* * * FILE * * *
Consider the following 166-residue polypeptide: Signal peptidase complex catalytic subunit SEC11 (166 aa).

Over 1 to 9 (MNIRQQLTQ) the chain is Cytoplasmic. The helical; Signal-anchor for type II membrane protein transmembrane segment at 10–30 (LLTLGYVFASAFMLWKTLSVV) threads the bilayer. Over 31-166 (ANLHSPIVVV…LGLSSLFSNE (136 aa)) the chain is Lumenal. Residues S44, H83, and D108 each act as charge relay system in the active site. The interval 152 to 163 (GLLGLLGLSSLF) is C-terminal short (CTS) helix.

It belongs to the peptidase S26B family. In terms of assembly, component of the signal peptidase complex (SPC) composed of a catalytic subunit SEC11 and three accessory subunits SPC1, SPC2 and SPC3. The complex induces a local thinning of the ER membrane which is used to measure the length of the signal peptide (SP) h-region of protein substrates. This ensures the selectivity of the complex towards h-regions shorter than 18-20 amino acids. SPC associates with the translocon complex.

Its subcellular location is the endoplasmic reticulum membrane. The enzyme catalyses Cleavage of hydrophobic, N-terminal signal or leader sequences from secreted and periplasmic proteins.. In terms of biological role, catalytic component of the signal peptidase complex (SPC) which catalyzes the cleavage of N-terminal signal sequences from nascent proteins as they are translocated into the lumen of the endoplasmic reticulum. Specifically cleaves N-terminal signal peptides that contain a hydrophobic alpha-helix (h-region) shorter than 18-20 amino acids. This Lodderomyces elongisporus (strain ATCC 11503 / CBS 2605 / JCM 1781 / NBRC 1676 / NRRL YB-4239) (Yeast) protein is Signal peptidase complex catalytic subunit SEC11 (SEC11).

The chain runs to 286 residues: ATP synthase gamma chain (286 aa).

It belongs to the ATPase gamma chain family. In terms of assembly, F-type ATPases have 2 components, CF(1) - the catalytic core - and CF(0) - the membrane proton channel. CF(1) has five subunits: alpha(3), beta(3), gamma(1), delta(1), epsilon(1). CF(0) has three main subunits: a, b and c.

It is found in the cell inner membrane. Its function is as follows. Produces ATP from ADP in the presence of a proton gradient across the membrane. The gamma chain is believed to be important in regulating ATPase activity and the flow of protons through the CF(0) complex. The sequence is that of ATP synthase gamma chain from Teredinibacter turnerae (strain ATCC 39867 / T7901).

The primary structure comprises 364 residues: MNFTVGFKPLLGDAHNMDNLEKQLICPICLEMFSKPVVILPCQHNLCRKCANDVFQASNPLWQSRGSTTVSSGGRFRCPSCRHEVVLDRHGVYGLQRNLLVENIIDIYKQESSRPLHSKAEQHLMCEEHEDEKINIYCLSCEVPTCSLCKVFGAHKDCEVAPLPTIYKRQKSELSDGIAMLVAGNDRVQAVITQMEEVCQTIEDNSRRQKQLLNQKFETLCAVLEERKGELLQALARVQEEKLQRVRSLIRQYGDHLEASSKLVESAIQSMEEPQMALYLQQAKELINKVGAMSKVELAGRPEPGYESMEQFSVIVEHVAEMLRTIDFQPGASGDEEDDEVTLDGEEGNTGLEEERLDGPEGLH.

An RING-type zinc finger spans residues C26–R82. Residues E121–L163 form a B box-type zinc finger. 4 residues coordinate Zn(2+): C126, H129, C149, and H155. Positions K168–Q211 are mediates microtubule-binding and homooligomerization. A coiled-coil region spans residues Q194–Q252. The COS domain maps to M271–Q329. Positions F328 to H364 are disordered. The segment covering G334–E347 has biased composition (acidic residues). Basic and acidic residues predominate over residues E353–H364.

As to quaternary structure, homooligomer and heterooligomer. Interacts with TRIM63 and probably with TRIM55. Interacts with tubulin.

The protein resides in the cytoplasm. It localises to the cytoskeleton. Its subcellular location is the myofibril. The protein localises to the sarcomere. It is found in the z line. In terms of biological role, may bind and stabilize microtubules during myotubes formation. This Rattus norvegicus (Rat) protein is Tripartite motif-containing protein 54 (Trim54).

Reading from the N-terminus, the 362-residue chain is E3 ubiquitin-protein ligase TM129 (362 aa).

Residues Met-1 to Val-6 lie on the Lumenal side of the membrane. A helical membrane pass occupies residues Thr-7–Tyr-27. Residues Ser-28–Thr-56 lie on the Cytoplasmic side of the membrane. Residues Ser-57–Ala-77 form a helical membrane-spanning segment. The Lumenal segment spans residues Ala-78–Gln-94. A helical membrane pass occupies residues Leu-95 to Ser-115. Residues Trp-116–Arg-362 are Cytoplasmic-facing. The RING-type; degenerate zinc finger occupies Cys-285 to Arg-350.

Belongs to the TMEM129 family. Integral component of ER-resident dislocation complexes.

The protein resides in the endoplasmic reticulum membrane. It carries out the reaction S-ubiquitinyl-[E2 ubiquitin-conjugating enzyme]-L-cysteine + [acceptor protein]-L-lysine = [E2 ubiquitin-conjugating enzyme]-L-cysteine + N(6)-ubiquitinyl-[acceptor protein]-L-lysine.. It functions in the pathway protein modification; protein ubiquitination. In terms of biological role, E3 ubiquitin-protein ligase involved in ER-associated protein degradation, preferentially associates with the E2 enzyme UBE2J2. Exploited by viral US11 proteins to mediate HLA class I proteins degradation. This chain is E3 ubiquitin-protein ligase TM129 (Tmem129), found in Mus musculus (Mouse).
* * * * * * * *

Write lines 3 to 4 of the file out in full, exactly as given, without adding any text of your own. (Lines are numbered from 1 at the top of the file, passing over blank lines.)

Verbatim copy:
It belongs to the peptidase S26B family. In terms of assembly, component of the signal peptidase complex (SPC) composed of a catalytic subunit SEC11 and three accessory subunits SPC1, SPC2 and SPC3. The complex induces a local thinning of the ER membrane which is used to measure the length of the signal peptide (SP) h-region of protein substrates. This ensures the selectivity of the complex towards h-regions shorter than 18-20 amino acids. SPC associates with the translocon complex.

Its subcellular location is the endoplasmic reticulum membrane. The enzyme catalyses Cleavage of hydrophobic, N-terminal signal or leader sequences from secreted and periplasmic proteins.. In terms of biological role, catalytic component of the signal peptidase complex (SPC) which catalyzes the cleavage of N-terminal signal sequences from nascent proteins as they are translocated into the lumen of the endoplasmic reticulum. Specifically cleaves N-terminal signal peptides that contain a hydrophobic alpha-helix (h-region) shorter than 18-20 amino acids. This Lodderomyces elongisporus (strain ATCC 11503 / CBS 2605 / JCM 1781 / NBRC 1676 / NRRL YB-4239) (Yeast) protein is Signal peptidase complex catalytic subunit SEC11 (SEC11).